When I first started writing a book about the neuroscience of depression, my editor asked me why I spent so much time explaining how the brain works. She emphasized that most people didn’t want to understand the science; they just wanted to know what to do to feel better. Well it turns out that in depression, you can’t always do something to feel better at every moment. Yet simply understanding the neurobiological basis of what’s happening can in fact be a very powerful force in overcoming depression.
Many people with depression blame themselves, or feel a stigma about being depressed. But that shouldn’t be the case. Depression is a disorder rooted in biology—and you can’t really be blamed for your biology. Helping people understand the truth about how their brain works can reduce self-blame as well as stigma, and you can be the one to teach them.
The connection with depression and the brain is a nuanced story. First, in trying to convince people that depression is a biological condition, you may be unwittingly working against yourself. Because once people understand that it’s biological, they think that it won’t change. Studies have shown that when people attribute depression to biology they start to think that their symptoms will persist no matter what they do. If it’s just their biology, then people assume that they don’t have any control (Lebowitz & Ahn, 2015). But that’s an incorrect assumption.
It’s true that depression has a biological basis, but it’s also true that your biology is malleable and can be reshaped. For example, your client may have genes that put them at risk for depression, but genes are not destiny. They are not a blueprint for how you will turn out. They merely create an initial likelihood for your brain to develop in a particular way. But genes can be turned on or off, or upregulated or downregulated. Just because you have a gene that confers greater risk for depression doesn’t make you damaged goods.
Furthermore, your brain activity and chemistry can be changed by making small changes in your thoughts, actions, interactions, and environment. If these changes are repeated over time, they can lead to neuroplasticity that literally reshapes the brain, and even results in the growth of new neurons.
Teaching people both that there is a biological basis for depression, and that their biology is malleable, helps to decrease stigma and pessimism (Lebowitz & Ahn, 2012, 2015). It can even create greater personal agency, allowing people suffering from depression to participate more in their own recovery.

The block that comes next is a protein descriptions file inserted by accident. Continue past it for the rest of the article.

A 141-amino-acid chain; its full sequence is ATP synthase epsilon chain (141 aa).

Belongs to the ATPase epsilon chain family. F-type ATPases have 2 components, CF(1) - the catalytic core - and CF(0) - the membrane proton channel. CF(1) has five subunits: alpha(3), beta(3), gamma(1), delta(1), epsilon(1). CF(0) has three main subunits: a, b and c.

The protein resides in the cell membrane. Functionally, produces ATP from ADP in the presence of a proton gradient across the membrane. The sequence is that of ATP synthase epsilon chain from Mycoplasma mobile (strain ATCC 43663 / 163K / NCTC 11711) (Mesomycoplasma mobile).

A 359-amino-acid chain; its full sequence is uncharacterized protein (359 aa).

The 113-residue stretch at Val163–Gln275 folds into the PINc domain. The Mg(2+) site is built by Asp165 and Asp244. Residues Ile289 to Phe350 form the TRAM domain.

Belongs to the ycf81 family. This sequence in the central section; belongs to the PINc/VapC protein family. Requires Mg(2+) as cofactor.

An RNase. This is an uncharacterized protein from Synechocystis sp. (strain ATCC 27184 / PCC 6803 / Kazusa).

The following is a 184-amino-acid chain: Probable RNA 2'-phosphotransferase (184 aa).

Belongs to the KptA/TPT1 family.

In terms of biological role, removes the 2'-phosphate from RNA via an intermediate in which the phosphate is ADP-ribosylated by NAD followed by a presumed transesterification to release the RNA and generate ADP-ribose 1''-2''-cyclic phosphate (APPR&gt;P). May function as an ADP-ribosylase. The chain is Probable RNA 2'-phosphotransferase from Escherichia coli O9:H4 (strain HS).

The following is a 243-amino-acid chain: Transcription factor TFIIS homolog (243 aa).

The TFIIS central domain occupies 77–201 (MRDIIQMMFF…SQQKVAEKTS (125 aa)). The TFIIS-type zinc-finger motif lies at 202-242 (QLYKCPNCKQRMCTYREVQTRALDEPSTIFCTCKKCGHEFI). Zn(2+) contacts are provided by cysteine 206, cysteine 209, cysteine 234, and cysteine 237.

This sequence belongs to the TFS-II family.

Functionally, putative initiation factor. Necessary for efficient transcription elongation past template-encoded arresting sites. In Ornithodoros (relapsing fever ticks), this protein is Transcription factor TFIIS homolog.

There are dozens of small ways to change the brain’s activity and chemistry. Some involve high-tech interventions developed in a lab, like transcranial magnetic stimulation (TMS) or ketamine. But many methods to change brain activity and chemistry simply involve small life changes, like gratitude, physical exercise, mindfulness, deep breathing, social interaction, sleep habits, and more.
For example, the simple act of visualizing the happier times in your life changes production of serotonin in a key mood circuit (the anterior cingulate cortex) (Perreau-Linck et al., 2007). Other studies show that just ten minutes of moderate exercise is sufficient to change the reactivity of the habit portion of the brain, making it easier to resist bad habits (Janse Van Rensburg, Taylor, Hodgson, & Benattayallah, 2009). Furthermore, repeating exercise over time, even light exercise, not only improves mood in depression, it also reduces the stress hormone cortisol (Nabkasorn et al., 2006). These are just a few examples, but as I mentioned before, there are dozens of small life changes you can make that will alter the neural circuits that contribute to depression.
Teach your clients about their brains, but help them understand the truth: that depression is rooted in biology, and that their biology can be reshaped. This deeper understanding of the neuroscience of depression helps create a new path upward out of the depths of depression.
Janse Van Rensburg, K., Taylor, A., Hodgson, T., & Benattayallah, A. (2009). Acute exercise modulates cigarette cravings and brain activation in response to smoking-related images: an fMRI study. Psychopharmacology (Berl), 203(3), 589-598. doi:10.1007/s00213-008-1405-3
Lebowitz, M. S., & Ahn, W. K. (2012). Combining biomedical accounts of mental disorders with treatability information to reduce mental illness stigma. Psychiatr Serv, 63(5), 496-499. doi:10.1176/appi.ps.201100265
Lebowitz, M. S., & Ahn, W. K. (2015). Emphasizing Malleability in the biology of depression: Durable effects on perceived agency and prognostic pessimism. Behav Res Ther, 71, 125-130. doi:10.1016/j.brat.2015.06.005
Nabkasorn, C., Miyai, N., Sootmongkol, A., Junprasert, S., Yamamoto, H., Arita, M., & Miyashita, K. (2006). Effects of physical exercise on depression, neuroendocrine stress hormones and physiological fitness in adolescent females with depressive symptoms. Eur J Public Health, 16(2), 179-184. doi:10.1093/eurpub/cki159
Perreau-Linck, E., Beauregard, M., Gravel, P., Paquette, V., Soucy, J. P., Diksic, M., & Benkelfat, C. (2007). In vivo measurements of brain trapping of C-labelled alpha-methyl-L-tryptophan during acute changes in mood states. J Psychiatry Neurosci, 32(6), 430-434.
Alex Korb, PhD, is a neuroscientist who has studied the brain and mental health for over fifteen years, starting with an undergraduate degree in neuroscience from Brown University. He received his PhD in neuroscience from the University of California, Los Angeles (UCLA), where he wrote his dissertation and numerous scientific articles on depression. He is author of The Upward Spiral, and is currently adjunct assistant professor at UCLA in the department of psychiatry. Outside of the lab, he is a scientific consultant for the biotech industry, and is head coach of the UCLA Women’s Ultimate Frisbee team. He has a wealth of experience in yoga and mindfulness, physical fitness, and even stand-up comedy.